Though Ben’s customers are fascinating --- from the Lacey brothers, holed up in their abandoned train cars, to John, the religious nut --- one in particular stands out: Walt Butterfield. A 79-year-old veteran, Walt is as sharp and mean as they come, exactly the type of character one would expect from a Western work of fiction, without any of the predictably banal stereotypes. He owns and operates the Well-Known Desert Diner, referred to by locals as the titular Never-Open Desert Diner. Decades before, his Korean war bride experienced an unspeakable and horrifically vicious attack in the diner, and it has been practically closed ever since, save for random days when Walt opens it for a few hours. Though Ben makes frequent deliveries to Walt and even considers him a sort of friend, he wastes no time believing Walt feels similarly, with his temperamental moods and spurts of cold meanness. Anderson’s handling of the character of Walt is masterful here, respectfully distant yet so honest that the reader feels as if he is an old admired acquaintance.

"With the release of THE NEVER-OPEN DESERT DINER by James Anderson, the literary world has received a striking gift in the vein of James Lee Burke.... Part mystery, part romance, and with a great deal of reflection on place, the novel had me turning pages until none were left."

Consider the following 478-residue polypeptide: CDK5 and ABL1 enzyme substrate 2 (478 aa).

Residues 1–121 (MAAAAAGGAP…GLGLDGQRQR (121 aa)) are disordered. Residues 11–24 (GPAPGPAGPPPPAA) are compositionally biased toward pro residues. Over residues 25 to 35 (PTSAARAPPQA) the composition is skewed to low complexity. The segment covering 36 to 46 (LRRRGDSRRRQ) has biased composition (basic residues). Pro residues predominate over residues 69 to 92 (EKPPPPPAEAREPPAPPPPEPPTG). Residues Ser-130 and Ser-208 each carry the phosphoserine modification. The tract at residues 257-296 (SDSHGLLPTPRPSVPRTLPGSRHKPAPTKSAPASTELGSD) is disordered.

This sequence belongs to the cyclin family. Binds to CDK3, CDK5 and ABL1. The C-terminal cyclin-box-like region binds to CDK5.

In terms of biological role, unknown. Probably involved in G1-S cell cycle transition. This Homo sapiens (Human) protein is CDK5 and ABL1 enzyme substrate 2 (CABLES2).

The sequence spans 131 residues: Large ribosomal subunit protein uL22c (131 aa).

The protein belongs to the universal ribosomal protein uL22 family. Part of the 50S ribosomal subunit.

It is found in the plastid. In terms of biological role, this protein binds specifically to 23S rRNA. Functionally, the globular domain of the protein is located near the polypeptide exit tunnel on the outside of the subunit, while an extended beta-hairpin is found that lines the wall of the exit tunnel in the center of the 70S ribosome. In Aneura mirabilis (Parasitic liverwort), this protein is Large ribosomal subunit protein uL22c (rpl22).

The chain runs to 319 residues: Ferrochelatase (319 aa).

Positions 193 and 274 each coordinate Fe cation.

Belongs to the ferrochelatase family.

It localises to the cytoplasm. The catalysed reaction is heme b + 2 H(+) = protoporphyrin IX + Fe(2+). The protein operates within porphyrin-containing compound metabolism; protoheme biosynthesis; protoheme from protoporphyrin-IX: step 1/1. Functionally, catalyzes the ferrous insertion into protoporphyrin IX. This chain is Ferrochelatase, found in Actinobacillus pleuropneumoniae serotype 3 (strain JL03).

This is the Ben we meet at the beginning of the book: quiet, intensely self-aware and, despite the high stress of his financial circumstance, perhaps rather bored with his life. That all changes very quickly when he makes a random stop on his route and finds Desert Home, an apparently deserted housing development, completely empty save for one lone house. Looking for a place to relieve himself, he takes the winding, sandy path to the side of the home and is shocked to find a woman’s face staring him down from one of the windows. Humiliated, Ben takes off, only to return hours later to find the mysterious woman naked and playing a cello. Struck by her quiet beauty, Ben falls for her right then and there, though it would be a mistake to think of him as a foolish lovelorn schoolboy, as he recognizes that he probably will never get the chance to speak to her.